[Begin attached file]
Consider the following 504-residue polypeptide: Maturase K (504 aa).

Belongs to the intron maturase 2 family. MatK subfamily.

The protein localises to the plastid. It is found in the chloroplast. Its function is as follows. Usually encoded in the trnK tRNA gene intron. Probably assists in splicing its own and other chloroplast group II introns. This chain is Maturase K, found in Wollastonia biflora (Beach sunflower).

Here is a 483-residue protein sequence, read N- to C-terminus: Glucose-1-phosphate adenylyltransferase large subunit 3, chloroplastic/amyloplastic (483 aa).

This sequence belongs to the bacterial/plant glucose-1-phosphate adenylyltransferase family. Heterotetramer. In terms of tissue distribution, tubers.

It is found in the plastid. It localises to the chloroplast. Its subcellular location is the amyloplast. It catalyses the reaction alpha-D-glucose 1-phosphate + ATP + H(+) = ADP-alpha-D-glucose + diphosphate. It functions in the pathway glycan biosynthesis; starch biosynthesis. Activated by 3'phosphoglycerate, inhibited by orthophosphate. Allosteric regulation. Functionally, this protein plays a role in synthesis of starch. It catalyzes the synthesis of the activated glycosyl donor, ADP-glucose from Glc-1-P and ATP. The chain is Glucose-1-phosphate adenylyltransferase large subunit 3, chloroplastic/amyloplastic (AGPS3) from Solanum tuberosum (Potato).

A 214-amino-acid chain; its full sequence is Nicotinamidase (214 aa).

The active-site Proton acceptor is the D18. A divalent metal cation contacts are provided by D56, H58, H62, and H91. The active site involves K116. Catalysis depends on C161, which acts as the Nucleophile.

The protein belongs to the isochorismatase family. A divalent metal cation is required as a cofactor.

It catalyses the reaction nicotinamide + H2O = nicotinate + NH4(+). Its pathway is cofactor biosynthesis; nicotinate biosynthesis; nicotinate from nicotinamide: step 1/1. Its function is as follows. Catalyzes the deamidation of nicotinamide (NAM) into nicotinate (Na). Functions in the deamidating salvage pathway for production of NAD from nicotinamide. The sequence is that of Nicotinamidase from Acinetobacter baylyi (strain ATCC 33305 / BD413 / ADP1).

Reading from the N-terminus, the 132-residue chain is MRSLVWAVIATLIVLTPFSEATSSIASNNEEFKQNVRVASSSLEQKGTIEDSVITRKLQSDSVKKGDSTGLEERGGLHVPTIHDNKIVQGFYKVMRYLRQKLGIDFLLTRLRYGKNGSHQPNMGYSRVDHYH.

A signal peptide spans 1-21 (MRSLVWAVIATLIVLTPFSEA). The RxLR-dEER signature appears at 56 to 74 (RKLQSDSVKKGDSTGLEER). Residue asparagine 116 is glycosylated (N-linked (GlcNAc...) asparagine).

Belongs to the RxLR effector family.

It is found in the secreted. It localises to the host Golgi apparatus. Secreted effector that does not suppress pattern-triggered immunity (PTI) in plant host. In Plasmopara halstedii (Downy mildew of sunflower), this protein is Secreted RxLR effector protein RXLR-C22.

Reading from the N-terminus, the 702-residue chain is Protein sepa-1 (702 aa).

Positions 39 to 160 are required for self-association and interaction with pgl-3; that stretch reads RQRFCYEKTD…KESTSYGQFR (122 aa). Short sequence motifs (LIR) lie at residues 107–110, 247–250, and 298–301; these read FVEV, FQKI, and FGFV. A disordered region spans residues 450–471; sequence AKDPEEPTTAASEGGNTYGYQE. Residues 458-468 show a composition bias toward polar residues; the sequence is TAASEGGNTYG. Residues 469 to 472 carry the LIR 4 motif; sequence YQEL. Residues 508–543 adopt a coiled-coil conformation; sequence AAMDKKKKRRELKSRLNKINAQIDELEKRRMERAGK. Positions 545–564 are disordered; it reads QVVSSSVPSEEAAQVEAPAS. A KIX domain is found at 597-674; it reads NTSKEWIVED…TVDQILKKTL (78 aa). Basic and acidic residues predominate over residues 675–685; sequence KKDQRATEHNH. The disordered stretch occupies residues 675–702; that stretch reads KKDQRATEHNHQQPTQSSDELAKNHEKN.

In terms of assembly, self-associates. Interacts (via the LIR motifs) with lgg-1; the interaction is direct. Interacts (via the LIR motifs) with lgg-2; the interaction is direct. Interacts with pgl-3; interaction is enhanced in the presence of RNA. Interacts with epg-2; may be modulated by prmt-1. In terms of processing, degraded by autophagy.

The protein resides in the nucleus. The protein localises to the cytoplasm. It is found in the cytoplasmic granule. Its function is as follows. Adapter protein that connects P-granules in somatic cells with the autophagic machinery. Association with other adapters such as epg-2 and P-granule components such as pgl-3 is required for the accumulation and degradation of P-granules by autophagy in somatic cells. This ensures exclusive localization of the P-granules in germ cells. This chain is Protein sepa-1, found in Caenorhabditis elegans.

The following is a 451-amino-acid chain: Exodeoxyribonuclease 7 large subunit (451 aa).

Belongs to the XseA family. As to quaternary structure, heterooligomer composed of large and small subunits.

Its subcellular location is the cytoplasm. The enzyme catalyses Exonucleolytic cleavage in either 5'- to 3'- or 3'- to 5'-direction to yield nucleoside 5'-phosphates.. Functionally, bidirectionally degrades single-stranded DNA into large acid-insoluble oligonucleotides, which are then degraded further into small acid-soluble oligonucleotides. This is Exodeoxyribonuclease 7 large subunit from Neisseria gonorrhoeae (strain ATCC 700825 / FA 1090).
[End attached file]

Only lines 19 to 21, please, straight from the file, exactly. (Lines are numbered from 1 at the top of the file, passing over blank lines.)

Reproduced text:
The following is a 451-amino-acid chain: Exodeoxyribonuclease 7 large subunit (451 aa).

Belongs to the XseA family. As to quaternary structure, heterooligomer composed of large and small subunits.

Its subcellular location is the cytoplasm. The enzyme catalyses Exonucleolytic cleavage in either 5'- to 3'- or 3'- to 5'-direction to yield nucleoside 5'-phosphates.. Functionally, bidirectionally degrades single-stranded DNA into large acid-insoluble oligonucleotides, which are then degraded further into small acid-soluble oligonucleotides. This is Exodeoxyribonuclease 7 large subunit from Neisseria gonorrhoeae (strain ATCC 700825 / FA 1090).